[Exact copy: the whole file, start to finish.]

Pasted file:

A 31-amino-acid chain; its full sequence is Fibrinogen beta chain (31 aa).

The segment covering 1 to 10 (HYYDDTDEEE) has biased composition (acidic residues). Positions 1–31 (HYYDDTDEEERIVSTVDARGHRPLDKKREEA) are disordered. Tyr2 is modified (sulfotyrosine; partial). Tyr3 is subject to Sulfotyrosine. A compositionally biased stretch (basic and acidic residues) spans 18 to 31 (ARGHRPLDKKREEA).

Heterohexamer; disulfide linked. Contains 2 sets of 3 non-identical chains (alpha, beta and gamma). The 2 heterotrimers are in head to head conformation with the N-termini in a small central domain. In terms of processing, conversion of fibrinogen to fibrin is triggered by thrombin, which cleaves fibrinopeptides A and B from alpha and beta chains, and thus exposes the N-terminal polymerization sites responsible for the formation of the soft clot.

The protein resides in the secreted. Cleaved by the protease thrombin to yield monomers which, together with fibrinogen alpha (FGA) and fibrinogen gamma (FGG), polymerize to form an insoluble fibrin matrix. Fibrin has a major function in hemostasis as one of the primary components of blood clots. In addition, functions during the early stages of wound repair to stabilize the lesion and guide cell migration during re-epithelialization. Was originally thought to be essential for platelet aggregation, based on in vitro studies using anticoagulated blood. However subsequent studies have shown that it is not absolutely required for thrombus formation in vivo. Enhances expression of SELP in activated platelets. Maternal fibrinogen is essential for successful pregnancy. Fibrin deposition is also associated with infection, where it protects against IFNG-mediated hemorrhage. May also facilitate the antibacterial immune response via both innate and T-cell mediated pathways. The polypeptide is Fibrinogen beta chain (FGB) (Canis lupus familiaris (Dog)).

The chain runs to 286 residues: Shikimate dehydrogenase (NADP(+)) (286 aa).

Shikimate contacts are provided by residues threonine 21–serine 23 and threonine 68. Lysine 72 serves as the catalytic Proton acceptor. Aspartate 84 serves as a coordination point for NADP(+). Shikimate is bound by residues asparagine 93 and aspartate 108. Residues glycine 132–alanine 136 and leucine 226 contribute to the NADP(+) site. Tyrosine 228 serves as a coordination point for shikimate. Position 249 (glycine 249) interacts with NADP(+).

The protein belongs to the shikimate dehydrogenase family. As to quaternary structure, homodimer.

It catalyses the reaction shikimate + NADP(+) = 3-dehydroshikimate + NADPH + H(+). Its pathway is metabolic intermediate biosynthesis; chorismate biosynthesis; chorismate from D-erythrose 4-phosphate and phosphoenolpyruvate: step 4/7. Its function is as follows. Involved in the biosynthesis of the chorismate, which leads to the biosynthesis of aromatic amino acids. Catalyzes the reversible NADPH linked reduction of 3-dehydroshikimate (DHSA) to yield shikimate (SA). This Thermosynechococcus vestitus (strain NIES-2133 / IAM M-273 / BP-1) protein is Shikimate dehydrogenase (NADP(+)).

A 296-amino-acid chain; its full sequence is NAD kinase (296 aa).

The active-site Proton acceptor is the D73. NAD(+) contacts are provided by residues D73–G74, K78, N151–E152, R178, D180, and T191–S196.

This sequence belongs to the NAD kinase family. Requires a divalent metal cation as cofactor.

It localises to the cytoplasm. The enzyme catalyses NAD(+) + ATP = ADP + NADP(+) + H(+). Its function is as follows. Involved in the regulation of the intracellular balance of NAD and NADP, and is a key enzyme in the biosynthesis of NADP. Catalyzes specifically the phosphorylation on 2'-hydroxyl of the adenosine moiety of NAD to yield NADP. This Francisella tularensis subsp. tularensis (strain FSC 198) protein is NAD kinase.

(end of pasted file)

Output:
A 31-amino-acid chain; its full sequence is Fibrinogen beta chain (31 aa).

The segment covering 1 to 10 (HYYDDTDEEE) has biased composition (acidic residues). Positions 1–31 (HYYDDTDEEERIVSTVDARGHRPLDKKREEA) are disordered. Tyr2 is modified (sulfotyrosine; partial). Tyr3 is subject to Sulfotyrosine. A compositionally biased stretch (basic and acidic residues) spans 18 to 31 (ARGHRPLDKKREEA).

Heterohexamer; disulfide linked. Contains 2 sets of 3 non-identical chains (alpha, beta and gamma). The 2 heterotrimers are in head to head conformation with the N-termini in a small central domain. In terms of processing, conversion of fibrinogen to fibrin is triggered by thrombin, which cleaves fibrinopeptides A and B from alpha and beta chains, and thus exposes the N-terminal polymerization sites responsible for the formation of the soft clot.

The protein resides in the secreted. Cleaved by the protease thrombin to yield monomers which, together with fibrinogen alpha (FGA) and fibrinogen gamma (FGG), polymerize to form an insoluble fibrin matrix. Fibrin has a major function in hemostasis as one of the primary components of blood clots. In addition, functions during the early stages of wound repair to stabilize the lesion and guide cell migration during re-epithelialization. Was originally thought to be essential for platelet aggregation, based on in vitro studies using anticoagulated blood. However subsequent studies have shown that it is not absolutely required for thrombus formation in vivo. Enhances expression of SELP in activated platelets. Maternal fibrinogen is essential for successful pregnancy. Fibrin deposition is also associated with infection, where it protects against IFNG-mediated hemorrhage. May also facilitate the antibacterial immune response via both innate and T-cell mediated pathways. The polypeptide is Fibrinogen beta chain (FGB) (Canis lupus familiaris (Dog)).

The chain runs to 286 residues: Shikimate dehydrogenase (NADP(+)) (286 aa).

Shikimate contacts are provided by residues threonine 21–serine 23 and threonine 68. Lysine 72 serves as the catalytic Proton acceptor. Aspartate 84 serves as a coordination point for NADP(+). Shikimate is bound by residues asparagine 93 and aspartate 108. Residues glycine 132–alanine 136 and leucine 226 contribute to the NADP(+) site. Tyrosine 228 serves as a coordination point for shikimate. Position 249 (glycine 249) interacts with NADP(+).

The protein belongs to the shikimate dehydrogenase family. As to quaternary structure, homodimer.

It catalyses the reaction shikimate + NADP(+) = 3-dehydroshikimate + NADPH + H(+). Its pathway is metabolic intermediate biosynthesis; chorismate biosynthesis; chorismate from D-erythrose 4-phosphate and phosphoenolpyruvate: step 4/7. Its function is as follows. Involved in the biosynthesis of the chorismate, which leads to the biosynthesis of aromatic amino acids. Catalyzes the reversible NADPH linked reduction of 3-dehydroshikimate (DHSA) to yield shikimate (SA). This Thermosynechococcus vestitus (strain NIES-2133 / IAM M-273 / BP-1) protein is Shikimate dehydrogenase (NADP(+)).

A 296-amino-acid chain; its full sequence is NAD kinase (296 aa).

The active-site Proton acceptor is the D73. NAD(+) contacts are provided by residues D73–G74, K78, N151–E152, R178, D180, and T191–S196.

This sequence belongs to the NAD kinase family. Requires a divalent metal cation as cofactor.

It localises to the cytoplasm. The enzyme catalyses NAD(+) + ATP = ADP + NADP(+) + H(+). Its function is as follows. Involved in the regulation of the intracellular balance of NAD and NADP, and is a key enzyme in the biosynthesis of NADP. Catalyzes specifically the phosphorylation on 2'-hydroxyl of the adenosine moiety of NAD to yield NADP. This Francisella tularensis subsp. tularensis (strain FSC 198) protein is NAD kinase.